Information disclosure Gateways with other government departments: Department for Business, Skills and Innovation (BIS): Insolvency Service Disqualification Unit
BIS Insolvency Service Disqualification Unit
Insolvency practitioners and Official Receivers report unfit conduct by directors of insolvent companies to The Insolvency Service’s Disqualification Unit. The Insolvency Service is an Executive Agency of BIS. The unit determines whether to commence disqualification proceedings to prevent a person from acting as a company director in the future.
Why share information with the Disqualification Unit?
The Disqualification Unit may need tax information to show a course of conduct by the director, for example details of the director’s failure to keep PAYE up to date or to issue VAT invoices. This information may not always be available from the company’s own records.
Ensuring information is shared lawfully
As set out at IDG40630 liquidators, administrative receivers and administrators ‘stand in the shoes of’ the company. However the Disqualification Unit is within BIS and so is regarded as a third party.
Part 9 of the Enterprise Act 2002 provides several gateways for the disclosure of HMRC information. It enables information collected by HMRC in the course of officers’ duties under the Customs & Excise Management Act 1979 (CEMA) or the Value Added Tax Act 1994 (VATA) to be disclosed to anyone having functions under certain legislation. For further information see IDG55200.
Applications for a disqualification order, or accepting a disqualification undertaking
Section 7(4) of the Company Directors Disqualification Act 1986 (CDDA) now provides the Secretary of State (for BIS) or the Official Receiver to require any person (including HMRC) to:
- furnish him with information in respect of a person’s conduct as a director of a company which has at any time become insolvent, and
- to produce and permit inspection of such books, papers and other records as are considered by the Secretary of State or the Official Receiver to be relevant to that person’s conduct as such a director
for the purposes of:
- making an application for a disqualification order, or determining whether to make an application for an order; or
- accepting a disqualification undertaking, or determining whether to accept an undertaking
Disclosure by consent
Other information held by HMRC may only be disclosed to the Disqualification Unit with the consent of the company (see IDG30210 for further guidance regarding consent). This consent should be provided by the liquidator, administrative receiver or administrator appointed to deal with the company’s affairs. Generally BIS will automatically supply you with a consent from the relevant company (via its insolvency practitioner) prior to making a request for HMRC information.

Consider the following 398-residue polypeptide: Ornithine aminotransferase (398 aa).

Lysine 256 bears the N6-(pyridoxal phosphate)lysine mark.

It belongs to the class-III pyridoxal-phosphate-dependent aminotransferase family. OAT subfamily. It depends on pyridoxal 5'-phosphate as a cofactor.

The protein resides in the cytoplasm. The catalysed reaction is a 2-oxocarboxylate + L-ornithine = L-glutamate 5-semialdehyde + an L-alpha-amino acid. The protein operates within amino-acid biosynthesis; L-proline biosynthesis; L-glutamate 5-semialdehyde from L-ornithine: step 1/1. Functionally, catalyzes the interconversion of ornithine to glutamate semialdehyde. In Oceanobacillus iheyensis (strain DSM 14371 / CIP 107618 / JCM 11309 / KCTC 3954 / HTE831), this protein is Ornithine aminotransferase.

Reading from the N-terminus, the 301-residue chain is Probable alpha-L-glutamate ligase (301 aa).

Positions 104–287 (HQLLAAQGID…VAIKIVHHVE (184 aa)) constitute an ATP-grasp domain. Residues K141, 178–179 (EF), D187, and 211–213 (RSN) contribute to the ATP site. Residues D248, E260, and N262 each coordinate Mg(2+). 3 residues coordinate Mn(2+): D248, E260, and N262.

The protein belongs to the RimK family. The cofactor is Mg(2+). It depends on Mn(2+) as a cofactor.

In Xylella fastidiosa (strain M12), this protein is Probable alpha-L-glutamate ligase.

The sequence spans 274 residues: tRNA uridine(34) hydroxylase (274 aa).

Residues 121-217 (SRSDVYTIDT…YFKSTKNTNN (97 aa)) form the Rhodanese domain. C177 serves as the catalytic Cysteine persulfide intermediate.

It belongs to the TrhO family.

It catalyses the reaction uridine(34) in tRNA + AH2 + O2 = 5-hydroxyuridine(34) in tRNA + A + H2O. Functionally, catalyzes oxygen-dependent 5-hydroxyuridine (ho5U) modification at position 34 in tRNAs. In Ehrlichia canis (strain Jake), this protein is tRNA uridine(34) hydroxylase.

Which part of HMRC can disclose this information?
Requests for information from the Insolvency Service are centralised at Worthing as part of a written agreement. Please follow the instructions in the Insolvency Manual at INS9730 and INS9735.
Information which can be disclosed
Disclosure must be limited to information about the company that it would ordinarily be aware of. For example:
- correspondence between HMRC and the company
- details of payments made by the company
- reports of meetings attended.
You must not disclose:
- internal HMRC memos which the company would not be aware of
- information about the directors’ personal affairs.
Procedure to follow
You must ensure the Disqualification Unit has provided a consent from the liquidator, administrative receiver or administrator appointed and that only information as described above is supplied.
You cannot supply any information about the directors’ personal affairs as they have not given their consent to the disclosure.
Legislation which allows disclosure
Information obtained by HMRC in connection with functions under CEMA or VATA may be disclosed under a gateway provided by Part 9 of the Enterprise Act 2002 (see IDG55200).
Disclosure may also be by consent, see IDG30210.
The Insolvency Service may ask you to provide them with documents or information under powers conferred on them by section 447(3) of the Companies Act 1985. This provision is not binding on the Crown and you cannot disclose any requested information using that section.
This guidance applies to the whole of the United Kingdom.
If you receive a request for information and are unsure how to proceed, please contact your Data Guardian for advice.